The proportion of humans infected with retroviruses is less when compared with other animals as we have fewer remnants of viral DNA in our genes, said a new research.
Attributing this phenomenon to reduced exposure to blood-borne viruses as humans evolved to use tools rather than biting during violent conflict and the hunting of animals, the researchers said, “One reason for the reduction in retroviral incorporation into the human genome might be a change in behaviour as humans evolved.”
“Fewer bloody fights and less exposure to infected meat meant that compared to other animals, our ancestors became less likely to encounter blood, a major route for viral infection,” the researchers explained.
“Considering us simply as a primate species, the proportion of human individuals that are infected with retroviruses is much less than among our relatives such as chimpanzees,” said Robert Belshaw from Plymouth University in Britain.
They counted the number of times that retroviruses appear to have been integrated into an animal’s genome in humans, comparing humans with 39 other mammalian species, including chimpanzees, dolphins and giant pandas.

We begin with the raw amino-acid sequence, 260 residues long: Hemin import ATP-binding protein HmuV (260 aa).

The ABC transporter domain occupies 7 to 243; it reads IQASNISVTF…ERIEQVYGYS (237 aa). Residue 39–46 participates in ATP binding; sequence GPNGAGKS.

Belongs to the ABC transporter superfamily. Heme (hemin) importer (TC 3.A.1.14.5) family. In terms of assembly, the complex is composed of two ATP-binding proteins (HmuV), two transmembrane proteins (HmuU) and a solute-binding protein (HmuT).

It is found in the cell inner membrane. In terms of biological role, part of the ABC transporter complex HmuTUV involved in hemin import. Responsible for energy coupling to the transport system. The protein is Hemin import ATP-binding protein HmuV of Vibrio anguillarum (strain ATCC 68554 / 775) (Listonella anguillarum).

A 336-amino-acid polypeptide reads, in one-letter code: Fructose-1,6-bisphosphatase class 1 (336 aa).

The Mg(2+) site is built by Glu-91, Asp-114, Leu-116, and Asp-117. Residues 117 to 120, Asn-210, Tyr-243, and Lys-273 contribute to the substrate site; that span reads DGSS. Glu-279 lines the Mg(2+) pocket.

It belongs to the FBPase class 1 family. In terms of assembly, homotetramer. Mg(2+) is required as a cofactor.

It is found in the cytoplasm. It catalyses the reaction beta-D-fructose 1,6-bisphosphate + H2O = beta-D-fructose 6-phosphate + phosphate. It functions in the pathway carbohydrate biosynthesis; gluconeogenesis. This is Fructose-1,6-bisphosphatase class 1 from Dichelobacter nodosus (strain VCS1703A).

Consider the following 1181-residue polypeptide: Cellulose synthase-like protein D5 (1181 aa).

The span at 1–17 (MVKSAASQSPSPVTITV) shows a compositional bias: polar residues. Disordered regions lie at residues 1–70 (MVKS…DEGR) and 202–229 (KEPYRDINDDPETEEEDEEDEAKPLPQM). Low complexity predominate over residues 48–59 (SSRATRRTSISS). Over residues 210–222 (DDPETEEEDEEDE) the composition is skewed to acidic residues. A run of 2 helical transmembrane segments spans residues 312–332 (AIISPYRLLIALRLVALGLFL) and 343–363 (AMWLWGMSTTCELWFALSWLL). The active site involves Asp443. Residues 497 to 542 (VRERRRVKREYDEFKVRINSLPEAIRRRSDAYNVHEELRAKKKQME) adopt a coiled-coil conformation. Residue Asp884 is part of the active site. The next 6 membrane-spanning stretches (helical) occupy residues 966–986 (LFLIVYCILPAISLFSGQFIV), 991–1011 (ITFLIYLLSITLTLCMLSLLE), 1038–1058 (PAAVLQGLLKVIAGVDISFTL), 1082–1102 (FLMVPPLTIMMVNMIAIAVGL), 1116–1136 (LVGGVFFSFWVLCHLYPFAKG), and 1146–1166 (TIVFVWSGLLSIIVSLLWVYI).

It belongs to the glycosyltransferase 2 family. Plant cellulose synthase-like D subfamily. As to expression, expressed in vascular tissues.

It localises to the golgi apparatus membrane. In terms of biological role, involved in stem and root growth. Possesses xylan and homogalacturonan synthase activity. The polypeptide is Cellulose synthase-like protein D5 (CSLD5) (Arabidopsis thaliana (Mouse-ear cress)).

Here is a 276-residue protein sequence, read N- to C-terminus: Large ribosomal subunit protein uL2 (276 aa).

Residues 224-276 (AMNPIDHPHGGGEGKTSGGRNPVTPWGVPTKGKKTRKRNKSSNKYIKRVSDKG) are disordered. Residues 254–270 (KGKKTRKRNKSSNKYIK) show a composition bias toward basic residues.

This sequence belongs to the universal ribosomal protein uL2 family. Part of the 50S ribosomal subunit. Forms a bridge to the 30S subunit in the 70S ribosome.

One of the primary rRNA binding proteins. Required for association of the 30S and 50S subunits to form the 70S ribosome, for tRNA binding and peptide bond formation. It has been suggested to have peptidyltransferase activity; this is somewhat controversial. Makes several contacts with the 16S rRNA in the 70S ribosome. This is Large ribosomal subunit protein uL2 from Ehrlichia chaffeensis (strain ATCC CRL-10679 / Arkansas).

Despite natural defence systems and immunity, a retrovirus occasionally infects a mammal’s egg or sperm, and the virus’s genetic code gets incorporated into the animal’s own genome.
This viral ‘fossil’ then passes down from generation to generation, carrying remnants of DNA from viruses that infected our ancestors millions of years ago. These ‘endogenous retroviruses’ (ERVs) appear not to cause us any harm, even though they are known to result in diseases such as cancer in other animals.
The researchers compared humans with 39 other mammalian species, including chimpanzees, dolphins and giant pandas and found that far fewer retroviruses were incorporated into the genome for humans and other apes over the last 10 million years.
Even when compared to animals like chimpanzees or other apes very similar to us, humans were unusual in not having acquired any new types of retroviruses into their DNA over the last 30 million years, the study said in its highlights.
However, Dr Magiorkinis from Oxford University’s Department of Zoology cautions: “We have shown in the past that Hepatitis C, a virus transmitted mainly through blood, was spread massively after World War II. There is no doubt that the past trend of reduced blood contacts has been reversed in the last century, and this has severe consequences for viral infections.”
The study has been published in the journal Retrovirology.